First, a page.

A new travel ban bars ships from the tiny island of Nauru
Foreign Policy, Immigration

A new travel ban bars ships from the tiny island of Nauru

The Coast Guard Says Ships Stopping at the Isolated Country Must Tighten Security or Won’t Be Allowed in U.S. Ports

Nauru, a tiny Pacific island near the equator between Australia and Hawaii, is the latest nation to be blackballed by the Trump administration.

Trump’s Coast Guard says that vessels that have recently visited the country, about 8 miles square with a population of about 10,000, must increase their security if they want to come to U.S. ports, starting April 14. This security could include armed, private security guards.

Boats that have recently visited 17 other countries, including Cambodia, Iran, Libya and Syria, also won’t be able to come to the United States unless they increase their security. Trump’s Coast Guard says those countries have deficient anti-terrorism measures.

Most of the country is wasteland from decades of strip mining phosphates used in fertilizer. The New York Times called Nauru “the most environmentally ravaged nation on earth.” Nauru once was a hub of Russian money laundering.

Warehousing refugees for Australia is now a major Naru industry. They refugees are held under  conditions that Amnesty International called “an open-air prison.” One Iraqi refugee told an investigator for Amnesty International “Here, I am dying a thousand times.”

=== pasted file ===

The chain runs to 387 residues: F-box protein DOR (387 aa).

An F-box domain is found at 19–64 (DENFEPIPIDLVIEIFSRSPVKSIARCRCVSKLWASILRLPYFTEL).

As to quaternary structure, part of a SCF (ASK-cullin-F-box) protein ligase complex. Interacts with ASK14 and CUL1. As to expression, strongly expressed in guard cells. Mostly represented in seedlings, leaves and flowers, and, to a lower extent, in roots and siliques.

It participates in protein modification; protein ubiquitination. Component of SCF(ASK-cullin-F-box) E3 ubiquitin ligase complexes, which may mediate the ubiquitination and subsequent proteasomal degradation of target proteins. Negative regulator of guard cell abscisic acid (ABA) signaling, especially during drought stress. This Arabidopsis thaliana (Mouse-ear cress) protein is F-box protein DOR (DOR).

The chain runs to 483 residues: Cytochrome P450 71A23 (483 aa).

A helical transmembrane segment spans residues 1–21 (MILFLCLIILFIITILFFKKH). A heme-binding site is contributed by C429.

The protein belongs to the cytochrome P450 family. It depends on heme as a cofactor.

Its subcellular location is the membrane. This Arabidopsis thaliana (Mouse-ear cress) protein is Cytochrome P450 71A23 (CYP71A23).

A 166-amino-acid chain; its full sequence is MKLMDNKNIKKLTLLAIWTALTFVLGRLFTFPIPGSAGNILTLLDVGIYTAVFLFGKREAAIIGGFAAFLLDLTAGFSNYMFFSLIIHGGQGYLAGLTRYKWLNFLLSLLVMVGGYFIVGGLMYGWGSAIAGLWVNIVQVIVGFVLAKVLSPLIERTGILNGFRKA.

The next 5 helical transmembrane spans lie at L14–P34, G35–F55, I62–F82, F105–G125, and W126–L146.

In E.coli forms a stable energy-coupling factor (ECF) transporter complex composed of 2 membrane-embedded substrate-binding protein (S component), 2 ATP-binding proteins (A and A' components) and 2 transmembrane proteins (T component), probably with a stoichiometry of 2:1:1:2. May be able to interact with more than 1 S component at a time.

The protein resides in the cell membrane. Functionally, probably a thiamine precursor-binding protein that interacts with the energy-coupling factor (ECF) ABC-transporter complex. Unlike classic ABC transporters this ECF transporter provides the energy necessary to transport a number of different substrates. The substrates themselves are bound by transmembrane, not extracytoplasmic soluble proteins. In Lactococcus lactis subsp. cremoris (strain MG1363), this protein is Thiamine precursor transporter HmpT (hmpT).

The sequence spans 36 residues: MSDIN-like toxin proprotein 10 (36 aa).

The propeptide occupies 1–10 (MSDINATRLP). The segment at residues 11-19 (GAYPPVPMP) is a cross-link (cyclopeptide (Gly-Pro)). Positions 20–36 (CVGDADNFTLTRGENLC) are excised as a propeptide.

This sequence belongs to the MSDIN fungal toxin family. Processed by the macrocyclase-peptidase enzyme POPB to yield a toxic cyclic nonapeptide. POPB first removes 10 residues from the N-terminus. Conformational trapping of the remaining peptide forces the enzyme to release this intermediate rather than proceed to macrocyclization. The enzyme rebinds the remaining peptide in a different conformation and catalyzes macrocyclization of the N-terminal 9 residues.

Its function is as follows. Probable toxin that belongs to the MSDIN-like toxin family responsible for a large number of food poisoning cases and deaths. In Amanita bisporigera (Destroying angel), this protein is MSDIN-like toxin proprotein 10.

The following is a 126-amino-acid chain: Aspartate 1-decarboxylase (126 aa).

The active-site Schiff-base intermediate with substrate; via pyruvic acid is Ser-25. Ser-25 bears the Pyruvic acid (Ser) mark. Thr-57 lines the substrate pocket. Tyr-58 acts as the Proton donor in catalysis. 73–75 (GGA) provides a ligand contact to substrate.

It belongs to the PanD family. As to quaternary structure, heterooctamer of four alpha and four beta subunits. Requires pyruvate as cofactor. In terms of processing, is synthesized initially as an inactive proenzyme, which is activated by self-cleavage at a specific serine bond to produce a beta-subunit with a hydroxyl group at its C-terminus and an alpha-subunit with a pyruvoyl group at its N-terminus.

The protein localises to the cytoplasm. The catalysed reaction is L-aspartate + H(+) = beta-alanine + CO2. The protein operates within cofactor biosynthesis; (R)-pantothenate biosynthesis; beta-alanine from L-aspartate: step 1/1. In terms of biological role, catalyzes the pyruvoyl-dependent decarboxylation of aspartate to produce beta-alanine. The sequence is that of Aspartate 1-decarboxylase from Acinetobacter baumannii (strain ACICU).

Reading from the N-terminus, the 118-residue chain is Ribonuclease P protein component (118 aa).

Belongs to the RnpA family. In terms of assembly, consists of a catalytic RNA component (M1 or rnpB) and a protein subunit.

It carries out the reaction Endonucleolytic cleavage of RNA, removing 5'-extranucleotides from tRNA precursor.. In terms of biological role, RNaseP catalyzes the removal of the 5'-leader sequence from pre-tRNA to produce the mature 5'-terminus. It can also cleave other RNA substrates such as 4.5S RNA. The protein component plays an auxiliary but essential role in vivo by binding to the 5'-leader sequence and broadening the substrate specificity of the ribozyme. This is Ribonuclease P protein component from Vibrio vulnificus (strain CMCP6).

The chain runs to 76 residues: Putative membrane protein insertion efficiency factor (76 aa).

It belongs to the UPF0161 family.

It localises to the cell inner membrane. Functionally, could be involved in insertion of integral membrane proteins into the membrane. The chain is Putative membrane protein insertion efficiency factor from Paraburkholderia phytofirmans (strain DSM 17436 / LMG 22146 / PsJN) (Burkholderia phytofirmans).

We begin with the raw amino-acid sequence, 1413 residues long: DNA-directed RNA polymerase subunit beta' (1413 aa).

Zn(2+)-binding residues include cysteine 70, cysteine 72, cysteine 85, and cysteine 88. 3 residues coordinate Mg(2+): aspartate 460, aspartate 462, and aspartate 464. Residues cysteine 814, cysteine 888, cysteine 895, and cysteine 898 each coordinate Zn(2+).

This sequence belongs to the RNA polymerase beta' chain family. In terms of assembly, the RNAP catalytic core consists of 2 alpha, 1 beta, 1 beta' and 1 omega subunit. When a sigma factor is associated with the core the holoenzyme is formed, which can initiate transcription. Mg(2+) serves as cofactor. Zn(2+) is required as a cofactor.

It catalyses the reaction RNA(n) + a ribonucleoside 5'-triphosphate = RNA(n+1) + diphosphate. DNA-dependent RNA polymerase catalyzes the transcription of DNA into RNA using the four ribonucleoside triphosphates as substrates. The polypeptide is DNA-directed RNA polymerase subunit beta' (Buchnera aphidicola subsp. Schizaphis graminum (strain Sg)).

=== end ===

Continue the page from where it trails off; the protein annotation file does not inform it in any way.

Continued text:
The conditions on Nauru are so bad that some of the 1,159 refugees and asylum-seekers living on the island mutilate themselves or try to commit suicide. The refugees come from primarily Muslim nations including Afghanistan, Iraq, Somalia and Syria.

Trump lashed out on Twitter in February over an agreement reached under former President Barack Obama for up to 1,250 refugees from Nauru and another Pacific island to come to the United States.

I don’t want these people,” he said.

U.S. security officers have started fingerprinting refugees who want to come to the United States. Trump has said they will be subject to “extreme vetting.” What that means is unclear.

As with his Muslim ban, which has been halted by federal judges, Trump has been much more friendly to Muslim countries where he does business – Egypt, Saudi Arabia and the United Arab Emigrates. Vessels that have recently visited those countries aren’t on Trump’s security risk list.

Terrorists from those three countries murdered 2,845 people in our country from 1975 to 2015, mostly in the 9-11 attacks. No one has been killed in our country by terrorists from the countries on Trump’s latest list of bad hombres.

What Nauru also has in common with the countries on Trump’s Muslim ban is Muslim refugees, people Trump wants to block from our America.

An Australian official told a Senate committee in that country that the agreement between the U.S. and Australia doesn’t commit our country to take a definite number of refugees.

The official, Andrew Goledzinowski, who works for Australia’s Department of Foreign Affairs and Trade, was asked if that meant the U.S. could take no one and still claim it had complied with the agreement.

“Technically, I think that’s the case,” Goledzinowski said.

ACTION BOX / What you can do about it

Call Charles W. Ray, the Coast Guard’s deputy commandant for operations at 202-372-4411 or write him at 2703 Martin Luther King Jr. Ave. SE, Washington, DC 20593-7000.

April 3, 2017